As for Elana, she would do well to read one of the cited source materials for this short article, a book called Touched With Fire, by Kay Redfield Jamison. Elana might find that her Hitlerian reference is more in line with her own views than those of the author here. Hitler's view of the mentally ill was the same as his view of Jewish society and their fate under his tyranny was the same.

I would also suggest that Elana read The Fountainhead by Ayn Rand. Individuality is not a privilege your society grants me. It is my right as a human being to live life on my own terms, including whether I choose to be dulled by pharmaceutical drugs or not, regardless of the end result. Unless I pose a direct threat to society, it has no right to make judgments on, or decisions for me. Once you have lost your individuality, life itself is merely a empty and meaningless formality. I'd rather suffer depression and eventual death than lose myself in a muddled fog of pharmacopoeia.

Devan 's picture

If you are an artist, Chris,

If you are an artist, Chris, and painting or drawing without meds or remember the results of working without meds, I'd really like to talk to you. I'm an art historian working on a group of bipolar artists, ca. 1790-1850, and, aside from what one might expect with regard to color and speed of brushstroke, I find other patterns. Anyone who might help, please contact me. I'd be very grateful.

Nicole's picture

hi

i'd like to talk.

Chris's picture

Mania and creativity study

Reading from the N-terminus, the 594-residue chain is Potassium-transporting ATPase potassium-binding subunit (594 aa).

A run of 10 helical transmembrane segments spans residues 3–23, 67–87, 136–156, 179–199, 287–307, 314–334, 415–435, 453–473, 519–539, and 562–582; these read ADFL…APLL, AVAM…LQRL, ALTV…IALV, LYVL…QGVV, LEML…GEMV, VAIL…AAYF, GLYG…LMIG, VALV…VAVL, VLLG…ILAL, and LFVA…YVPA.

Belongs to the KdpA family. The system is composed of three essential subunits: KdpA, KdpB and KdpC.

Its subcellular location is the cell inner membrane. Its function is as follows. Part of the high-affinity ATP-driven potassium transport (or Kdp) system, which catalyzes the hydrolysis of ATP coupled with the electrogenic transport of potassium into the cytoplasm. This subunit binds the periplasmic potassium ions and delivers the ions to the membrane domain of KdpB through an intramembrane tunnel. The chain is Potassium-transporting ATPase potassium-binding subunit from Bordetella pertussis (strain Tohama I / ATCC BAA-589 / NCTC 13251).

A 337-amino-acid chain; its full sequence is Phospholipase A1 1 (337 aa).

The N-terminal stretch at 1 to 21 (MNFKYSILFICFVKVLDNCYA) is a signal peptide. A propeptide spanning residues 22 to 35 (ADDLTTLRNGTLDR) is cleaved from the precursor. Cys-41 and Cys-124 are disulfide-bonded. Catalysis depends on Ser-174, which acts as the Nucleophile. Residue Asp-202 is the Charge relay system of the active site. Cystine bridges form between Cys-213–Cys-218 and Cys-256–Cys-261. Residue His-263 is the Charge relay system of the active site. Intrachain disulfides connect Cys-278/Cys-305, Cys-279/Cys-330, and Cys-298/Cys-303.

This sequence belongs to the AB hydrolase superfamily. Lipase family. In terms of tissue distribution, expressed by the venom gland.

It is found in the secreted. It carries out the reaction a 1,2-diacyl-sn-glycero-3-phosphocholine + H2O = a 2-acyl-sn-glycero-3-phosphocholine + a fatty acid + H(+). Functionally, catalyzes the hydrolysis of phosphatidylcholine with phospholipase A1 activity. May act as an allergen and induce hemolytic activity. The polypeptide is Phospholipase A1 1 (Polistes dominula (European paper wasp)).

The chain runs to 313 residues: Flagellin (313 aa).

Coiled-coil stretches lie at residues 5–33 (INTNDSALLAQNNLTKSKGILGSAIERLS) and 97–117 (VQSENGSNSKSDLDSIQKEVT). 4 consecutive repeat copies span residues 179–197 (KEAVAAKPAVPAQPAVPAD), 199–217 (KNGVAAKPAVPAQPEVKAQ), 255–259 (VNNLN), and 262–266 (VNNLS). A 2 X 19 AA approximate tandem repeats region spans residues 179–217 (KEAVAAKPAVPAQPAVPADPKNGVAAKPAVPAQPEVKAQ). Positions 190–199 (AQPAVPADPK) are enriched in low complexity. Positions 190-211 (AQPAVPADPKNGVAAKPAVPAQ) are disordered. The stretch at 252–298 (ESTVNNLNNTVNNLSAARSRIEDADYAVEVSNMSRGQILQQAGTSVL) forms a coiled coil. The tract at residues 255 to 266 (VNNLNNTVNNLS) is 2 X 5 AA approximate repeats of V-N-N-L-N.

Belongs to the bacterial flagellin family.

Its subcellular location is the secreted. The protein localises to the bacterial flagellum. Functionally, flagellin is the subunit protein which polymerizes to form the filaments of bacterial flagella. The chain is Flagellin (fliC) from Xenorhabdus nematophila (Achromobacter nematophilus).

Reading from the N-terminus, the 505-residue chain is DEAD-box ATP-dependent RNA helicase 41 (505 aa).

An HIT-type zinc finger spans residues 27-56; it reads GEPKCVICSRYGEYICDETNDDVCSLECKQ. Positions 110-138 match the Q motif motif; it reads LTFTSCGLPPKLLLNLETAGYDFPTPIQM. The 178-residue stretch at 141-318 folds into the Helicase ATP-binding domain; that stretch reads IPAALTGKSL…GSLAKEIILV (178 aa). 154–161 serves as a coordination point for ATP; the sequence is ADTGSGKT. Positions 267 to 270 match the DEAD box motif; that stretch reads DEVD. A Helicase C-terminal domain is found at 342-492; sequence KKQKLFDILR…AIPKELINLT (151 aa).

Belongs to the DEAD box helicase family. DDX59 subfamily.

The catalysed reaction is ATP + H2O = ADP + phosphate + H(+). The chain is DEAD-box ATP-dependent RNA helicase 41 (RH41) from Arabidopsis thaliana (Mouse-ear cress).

I have recently lost all denial concerning my mood disorder. I am a painter and almost all of my work, both artistic and the damn dishes as well has been done in a self induced or otherwise state of mania. Now after a textbook life of ups downs and eccentric behavior I have fought doing the meds thing for all of the standard reasons. Two months ago I was riding the same old I would rather burn out than fade away line, and for some that may be the way. Now my life has been so ravaged by this disorder and the past few months of depression that I am back on the meds. That life held no joy, no real long lasting joy. Even the highs are worthless to me now for I know I can not trust my oh so convinced mind. I also fear where that hypo-mania might lead, having experienced a couple of full blown manic episodes. So do I give up the art? Maybe. Do I join the masses of ordinary folks? Maybe, but it beats dying penniless and with no meaningful relationships in my life. That is just about as ordinary and my art just is not that great and or marketable for me to sacrifice my life for. If I change my mind I can always go off the meds and ride that roller coaster again at any time. So if you are still doing research I would love to.